Unicellular Organism

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An Unicellular Organism is an Organism that ...



  • (Wikipedia, 2016) ⇒ https://en.wikipedia.org/wiki/unicellular_organism Retrieved:2016-10-14.
    • A unicellular organism, also known as a single-celled organism, is an organism that consists of only one cell, unlike a multicellular organism that consists of more than one cell. Historically, the simple single celled organisms have sometimes been referred to as monads, specially the unicellular flagellates. The main groups of unicellular organisms are bacteria, archaea, protozoa, unicellular algae and unicellular fungi. Unicellular organisms fall into two general categories: prokaryotic organisms and eukaryotic organisms. Unicellular organisms are thought to be the oldest form of life, with early protocells possibly emerging 3.8–4 billion years ago. Prokaryotes, most Protista, and some fungi are unicellular. Although some of these organisms live in colonies, they don't exhibit specialization. These organisms live together, and each cell in the colony is the same. However, each individual cell must carry out all life processes to survive. In contrast, even the simplest multicellular organisms have cells that depend on each other to survive. Most multicellular organisms have a unicellular life-cycle stage. Gametes, for example, are reproductive unicells for multicellular organisms. Additionally, multicellularity appears to have evolved independently many times in the history of life.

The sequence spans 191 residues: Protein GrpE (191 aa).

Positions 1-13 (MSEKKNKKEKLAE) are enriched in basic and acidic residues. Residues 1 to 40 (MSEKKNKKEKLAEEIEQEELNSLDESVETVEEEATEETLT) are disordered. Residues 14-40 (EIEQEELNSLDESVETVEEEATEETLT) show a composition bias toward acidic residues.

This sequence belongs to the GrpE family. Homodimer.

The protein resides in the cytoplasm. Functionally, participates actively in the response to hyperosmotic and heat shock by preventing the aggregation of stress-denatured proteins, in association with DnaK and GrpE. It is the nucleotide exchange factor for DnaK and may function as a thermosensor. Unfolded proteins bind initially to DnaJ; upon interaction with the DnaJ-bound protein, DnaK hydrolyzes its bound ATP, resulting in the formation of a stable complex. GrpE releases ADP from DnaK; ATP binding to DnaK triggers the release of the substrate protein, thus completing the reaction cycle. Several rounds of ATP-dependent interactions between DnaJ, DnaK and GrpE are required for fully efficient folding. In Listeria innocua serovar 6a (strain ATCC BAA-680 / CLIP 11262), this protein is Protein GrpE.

Some organisms are partially uni- and multicellular, like Dictyostelium discoideum. Additionally, unicellular organisms can be multinucleate, like Myxogastria and Plasmodium.

      Candidatus Magnetoglobus multicellular, related to Deltaproteobacteria, is a multicellular prokaryote. It is neither unicellular, nor a colony.